Global leaders agree to set price on carbon pollution
Six world leaders and the heads of powerful multilateral organizations agreed Thursday to push for broader implementation of carbon pricing schemes to accelerate the fight against global warming.
The leaders of Canada, Germany, France, Mexico, Ethiopia and Chile, along with the IMF, World Bank, and OECD, pressed for the use of carbon pricing to cover 25 percent of global emissions within four years, double the current level.
And they want pricing to cover 50 percent of all emissions within one decade. They said faster and wider implementation is needed to achieve the goal of limiting the rise in the average global temperature to below 2.0C above pre-industrial levels.
Carbon pricing aims to set a cost to polluters and create schemes through which they can pay that cost and be incentivized to lower emissions -- for instance, through "cap and trade" systems that allow polluters to buy and sell carbon credits, as well as direct taxes on emissions.
The ambitious targets were announced by the World Bank and IMF-organized Carbon Pricing Panel one day before leaders and envoys from more than 160 countries gather in New York to sign the COP21 climate-change pact the world agreed to in Paris last December.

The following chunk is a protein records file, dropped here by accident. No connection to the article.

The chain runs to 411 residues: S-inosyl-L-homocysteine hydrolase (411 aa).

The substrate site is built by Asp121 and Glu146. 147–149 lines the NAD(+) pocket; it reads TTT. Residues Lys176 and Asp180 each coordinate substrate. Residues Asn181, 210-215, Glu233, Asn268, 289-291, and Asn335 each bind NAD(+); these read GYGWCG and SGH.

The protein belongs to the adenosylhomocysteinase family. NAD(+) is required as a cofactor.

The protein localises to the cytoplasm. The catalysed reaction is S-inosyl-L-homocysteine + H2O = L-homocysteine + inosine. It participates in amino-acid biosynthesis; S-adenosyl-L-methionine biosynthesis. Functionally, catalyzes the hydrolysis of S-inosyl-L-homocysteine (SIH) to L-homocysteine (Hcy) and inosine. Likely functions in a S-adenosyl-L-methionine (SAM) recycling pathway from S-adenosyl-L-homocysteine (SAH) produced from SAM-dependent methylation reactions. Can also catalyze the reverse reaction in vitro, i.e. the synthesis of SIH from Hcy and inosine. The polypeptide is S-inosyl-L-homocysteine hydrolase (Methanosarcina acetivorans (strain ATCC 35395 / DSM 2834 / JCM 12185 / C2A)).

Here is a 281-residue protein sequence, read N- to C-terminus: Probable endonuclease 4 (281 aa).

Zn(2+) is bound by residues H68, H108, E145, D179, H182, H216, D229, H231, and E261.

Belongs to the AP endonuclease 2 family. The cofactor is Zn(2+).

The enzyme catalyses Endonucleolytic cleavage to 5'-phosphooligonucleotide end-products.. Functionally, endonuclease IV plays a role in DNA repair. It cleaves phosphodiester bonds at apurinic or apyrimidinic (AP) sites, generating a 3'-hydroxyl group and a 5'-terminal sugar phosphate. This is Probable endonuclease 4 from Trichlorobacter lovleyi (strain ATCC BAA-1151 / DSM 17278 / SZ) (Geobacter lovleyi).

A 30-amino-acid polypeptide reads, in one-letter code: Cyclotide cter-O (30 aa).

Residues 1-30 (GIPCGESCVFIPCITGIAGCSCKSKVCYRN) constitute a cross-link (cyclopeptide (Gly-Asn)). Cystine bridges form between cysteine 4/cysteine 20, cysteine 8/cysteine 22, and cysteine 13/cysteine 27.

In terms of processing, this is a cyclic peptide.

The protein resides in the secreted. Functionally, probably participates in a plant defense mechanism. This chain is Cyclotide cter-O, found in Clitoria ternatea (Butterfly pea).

"There is a growing sense of inevitability about putting a price on carbon pollution," said World Bank President Jim Yong Kim in a statement.
"In order to deliver on the promises of the historic Paris climate agreement, a price on carbon pollution will be essential to help cut emissions and drive investments into innovation and cleaner technologies."
Currently around 40 countries and 23 cities and regions have adopted schemes for pricing carbon pollution, covering about 12 percent of global emissions.
"The Paris Agreement must be implemented successfully to ensure a safer climate future," said Chile's President Michelle Bachelet.
"We share a common vision in the panel that expanding carbon pricing in the world is good for the economy and the planet."